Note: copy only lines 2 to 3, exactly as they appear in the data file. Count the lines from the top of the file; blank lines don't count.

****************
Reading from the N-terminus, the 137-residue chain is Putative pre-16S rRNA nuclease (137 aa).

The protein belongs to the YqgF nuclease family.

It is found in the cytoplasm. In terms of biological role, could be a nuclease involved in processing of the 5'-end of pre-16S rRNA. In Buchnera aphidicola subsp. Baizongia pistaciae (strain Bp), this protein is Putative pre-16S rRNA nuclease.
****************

The protein belongs to the YqgF nuclease family.

It is found in the cytoplasm. In terms of biological role, could be a nuclease involved in processing of the 5'-end of pre-16S rRNA. In Buchnera aphidicola subsp. Baizongia pistaciae (strain Bp), this protein is Putative pre-16S rRNA nuclease.